Feet on scorching asphalt. A replica of the Vel, piercing cheek and tongue so that one is unable to speak, yet is imbued with powers of endurance. Sheer metal spikes incising bare skin pulled to its maximum elasticity, as the devotee, physically tethered to the vette mulle (a decorated chariot), drags it along. These acts symbolise debt bondage. He must complete a four-kilometre processional march, with the sun beating down on him, his body feeling a thousand bites of the spears and skewers. Each step is a long, seemingly impossible trudge. The buoyant chants, sung by his loved ones and companions, distracts him from the fatigue.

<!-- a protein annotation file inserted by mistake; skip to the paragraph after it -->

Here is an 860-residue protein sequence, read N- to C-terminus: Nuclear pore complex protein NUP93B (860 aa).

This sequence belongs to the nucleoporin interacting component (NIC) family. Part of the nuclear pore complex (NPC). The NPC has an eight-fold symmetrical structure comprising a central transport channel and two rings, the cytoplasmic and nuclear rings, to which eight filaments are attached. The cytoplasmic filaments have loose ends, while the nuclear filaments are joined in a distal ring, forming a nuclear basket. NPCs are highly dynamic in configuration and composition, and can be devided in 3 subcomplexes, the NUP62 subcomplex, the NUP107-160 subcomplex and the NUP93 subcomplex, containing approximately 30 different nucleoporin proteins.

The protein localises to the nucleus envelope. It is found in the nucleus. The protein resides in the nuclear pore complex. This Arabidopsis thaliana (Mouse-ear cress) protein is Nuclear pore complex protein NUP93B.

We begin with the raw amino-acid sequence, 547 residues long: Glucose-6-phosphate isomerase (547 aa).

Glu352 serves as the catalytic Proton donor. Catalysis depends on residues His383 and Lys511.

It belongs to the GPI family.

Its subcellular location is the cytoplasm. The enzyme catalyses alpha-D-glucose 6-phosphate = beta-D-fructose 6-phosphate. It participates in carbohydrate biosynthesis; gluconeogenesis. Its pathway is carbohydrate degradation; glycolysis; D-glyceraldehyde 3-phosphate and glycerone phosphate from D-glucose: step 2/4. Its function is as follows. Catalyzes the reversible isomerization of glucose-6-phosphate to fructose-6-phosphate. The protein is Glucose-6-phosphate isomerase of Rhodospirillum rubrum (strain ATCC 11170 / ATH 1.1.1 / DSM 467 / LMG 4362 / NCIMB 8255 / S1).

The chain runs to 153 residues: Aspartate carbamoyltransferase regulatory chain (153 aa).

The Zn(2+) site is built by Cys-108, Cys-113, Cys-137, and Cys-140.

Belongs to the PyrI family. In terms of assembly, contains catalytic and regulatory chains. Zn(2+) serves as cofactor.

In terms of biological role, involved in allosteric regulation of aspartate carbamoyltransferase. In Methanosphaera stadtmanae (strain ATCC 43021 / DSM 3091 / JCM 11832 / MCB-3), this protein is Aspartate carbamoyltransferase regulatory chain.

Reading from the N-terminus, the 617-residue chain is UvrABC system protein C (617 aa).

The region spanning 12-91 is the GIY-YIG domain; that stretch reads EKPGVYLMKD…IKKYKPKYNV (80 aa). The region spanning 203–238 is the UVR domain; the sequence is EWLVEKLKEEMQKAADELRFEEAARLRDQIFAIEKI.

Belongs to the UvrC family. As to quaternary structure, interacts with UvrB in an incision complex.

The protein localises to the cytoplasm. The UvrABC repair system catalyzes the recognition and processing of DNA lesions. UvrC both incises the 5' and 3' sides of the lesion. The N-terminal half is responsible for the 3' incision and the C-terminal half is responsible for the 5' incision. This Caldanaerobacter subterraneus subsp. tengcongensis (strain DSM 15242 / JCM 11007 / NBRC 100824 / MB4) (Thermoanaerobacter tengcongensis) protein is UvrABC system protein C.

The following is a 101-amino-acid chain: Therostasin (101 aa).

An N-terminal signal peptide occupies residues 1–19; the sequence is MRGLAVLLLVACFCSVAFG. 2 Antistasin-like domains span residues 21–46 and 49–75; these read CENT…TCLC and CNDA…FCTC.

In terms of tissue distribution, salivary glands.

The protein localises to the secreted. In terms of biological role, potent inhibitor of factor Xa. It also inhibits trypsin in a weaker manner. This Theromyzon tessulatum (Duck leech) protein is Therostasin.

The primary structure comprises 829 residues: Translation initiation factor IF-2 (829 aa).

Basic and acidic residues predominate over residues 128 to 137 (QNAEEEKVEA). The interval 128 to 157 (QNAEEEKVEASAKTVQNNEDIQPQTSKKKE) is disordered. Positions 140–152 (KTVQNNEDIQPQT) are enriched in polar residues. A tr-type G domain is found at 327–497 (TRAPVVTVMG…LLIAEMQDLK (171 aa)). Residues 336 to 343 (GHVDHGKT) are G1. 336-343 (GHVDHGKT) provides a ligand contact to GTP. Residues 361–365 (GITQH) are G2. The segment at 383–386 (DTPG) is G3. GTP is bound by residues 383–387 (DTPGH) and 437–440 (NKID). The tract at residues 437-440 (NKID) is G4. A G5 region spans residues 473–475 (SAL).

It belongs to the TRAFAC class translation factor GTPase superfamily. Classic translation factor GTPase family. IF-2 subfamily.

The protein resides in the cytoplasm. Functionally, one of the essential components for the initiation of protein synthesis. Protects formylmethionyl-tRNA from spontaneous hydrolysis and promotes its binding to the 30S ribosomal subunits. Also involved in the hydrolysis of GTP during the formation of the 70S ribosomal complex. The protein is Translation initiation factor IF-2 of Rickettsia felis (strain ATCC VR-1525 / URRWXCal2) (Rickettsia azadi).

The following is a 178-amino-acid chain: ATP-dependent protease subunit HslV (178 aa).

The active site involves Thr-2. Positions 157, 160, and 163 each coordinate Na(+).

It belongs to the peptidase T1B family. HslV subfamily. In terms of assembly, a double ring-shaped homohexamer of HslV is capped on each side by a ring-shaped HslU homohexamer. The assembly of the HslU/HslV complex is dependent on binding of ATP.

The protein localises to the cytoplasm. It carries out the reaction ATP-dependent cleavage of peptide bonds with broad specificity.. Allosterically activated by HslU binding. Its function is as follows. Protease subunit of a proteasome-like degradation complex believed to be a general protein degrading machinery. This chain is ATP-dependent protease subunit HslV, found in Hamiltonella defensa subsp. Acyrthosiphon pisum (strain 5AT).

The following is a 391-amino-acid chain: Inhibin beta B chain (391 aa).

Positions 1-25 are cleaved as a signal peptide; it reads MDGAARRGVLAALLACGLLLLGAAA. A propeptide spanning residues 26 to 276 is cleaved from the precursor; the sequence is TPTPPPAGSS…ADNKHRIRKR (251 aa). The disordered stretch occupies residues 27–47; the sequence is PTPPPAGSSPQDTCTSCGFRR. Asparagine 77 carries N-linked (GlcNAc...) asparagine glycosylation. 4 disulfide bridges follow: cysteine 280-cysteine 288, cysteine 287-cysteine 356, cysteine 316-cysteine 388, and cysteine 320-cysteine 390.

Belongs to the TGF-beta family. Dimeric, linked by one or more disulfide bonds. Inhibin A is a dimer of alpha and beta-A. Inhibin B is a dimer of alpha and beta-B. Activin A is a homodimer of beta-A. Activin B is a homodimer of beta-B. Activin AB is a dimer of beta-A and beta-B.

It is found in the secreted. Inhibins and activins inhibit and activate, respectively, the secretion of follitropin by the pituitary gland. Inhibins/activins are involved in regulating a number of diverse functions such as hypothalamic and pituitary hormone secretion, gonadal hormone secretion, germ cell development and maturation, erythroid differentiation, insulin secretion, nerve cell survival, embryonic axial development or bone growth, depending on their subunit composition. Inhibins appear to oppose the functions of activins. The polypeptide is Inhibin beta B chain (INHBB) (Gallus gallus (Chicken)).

At the mid-point of the procession route where the physical toll climbs to its peak, the devotees gather in pairs or trios, and as if inspirited by a disembodied power, begin to dance fervently. There is a spring in his step, and then a leap. And many successive spins. Where they get this surge of energy from, I do not know.